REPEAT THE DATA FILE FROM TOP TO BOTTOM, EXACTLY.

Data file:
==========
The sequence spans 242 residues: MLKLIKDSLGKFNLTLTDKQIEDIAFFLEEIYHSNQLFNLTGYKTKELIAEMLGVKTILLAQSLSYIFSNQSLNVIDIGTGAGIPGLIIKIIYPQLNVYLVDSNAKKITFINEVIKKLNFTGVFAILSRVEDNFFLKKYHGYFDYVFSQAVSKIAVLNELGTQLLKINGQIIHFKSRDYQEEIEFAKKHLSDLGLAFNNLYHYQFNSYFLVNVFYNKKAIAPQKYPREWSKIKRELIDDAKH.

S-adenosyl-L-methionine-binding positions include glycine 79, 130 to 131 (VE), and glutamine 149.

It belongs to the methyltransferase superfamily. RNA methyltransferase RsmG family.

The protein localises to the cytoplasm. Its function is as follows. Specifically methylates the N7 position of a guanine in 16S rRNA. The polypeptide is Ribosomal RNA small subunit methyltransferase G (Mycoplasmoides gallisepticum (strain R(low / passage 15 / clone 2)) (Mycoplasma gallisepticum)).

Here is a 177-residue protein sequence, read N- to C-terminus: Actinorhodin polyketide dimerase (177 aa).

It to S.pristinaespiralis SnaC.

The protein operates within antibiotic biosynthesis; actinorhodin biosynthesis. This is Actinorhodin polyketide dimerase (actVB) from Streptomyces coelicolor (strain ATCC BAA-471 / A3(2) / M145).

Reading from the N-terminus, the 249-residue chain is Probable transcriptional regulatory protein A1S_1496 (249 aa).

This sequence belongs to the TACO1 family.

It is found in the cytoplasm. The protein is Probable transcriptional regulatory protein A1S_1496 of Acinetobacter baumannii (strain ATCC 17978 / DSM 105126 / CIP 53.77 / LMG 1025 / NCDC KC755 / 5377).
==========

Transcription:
The sequence spans 242 residues: MLKLIKDSLGKFNLTLTDKQIEDIAFFLEEIYHSNQLFNLTGYKTKELIAEMLGVKTILLAQSLSYIFSNQSLNVIDIGTGAGIPGLIIKIIYPQLNVYLVDSNAKKITFINEVIKKLNFTGVFAILSRVEDNFFLKKYHGYFDYVFSQAVSKIAVLNELGTQLLKINGQIIHFKSRDYQEEIEFAKKHLSDLGLAFNNLYHYQFNSYFLVNVFYNKKAIAPQKYPREWSKIKRELIDDAKH.

S-adenosyl-L-methionine-binding positions include glycine 79, 130 to 131 (VE), and glutamine 149.

It belongs to the methyltransferase superfamily. RNA methyltransferase RsmG family.

The protein localises to the cytoplasm. Its function is as follows. Specifically methylates the N7 position of a guanine in 16S rRNA. The polypeptide is Ribosomal RNA small subunit methyltransferase G (Mycoplasmoides gallisepticum (strain R(low / passage 15 / clone 2)) (Mycoplasma gallisepticum)).

Here is a 177-residue protein sequence, read N- to C-terminus: Actinorhodin polyketide dimerase (177 aa).

It to S.pristinaespiralis SnaC.

The protein operates within antibiotic biosynthesis; actinorhodin biosynthesis. This is Actinorhodin polyketide dimerase (actVB) from Streptomyces coelicolor (strain ATCC BAA-471 / A3(2) / M145).

Reading from the N-terminus, the 249-residue chain is Probable transcriptional regulatory protein A1S_1496 (249 aa).

This sequence belongs to the TACO1 family.

It is found in the cytoplasm. The protein is Probable transcriptional regulatory protein A1S_1496 of Acinetobacter baumannii (strain ATCC 17978 / DSM 105126 / CIP 53.77 / LMG 1025 / NCDC KC755 / 5377).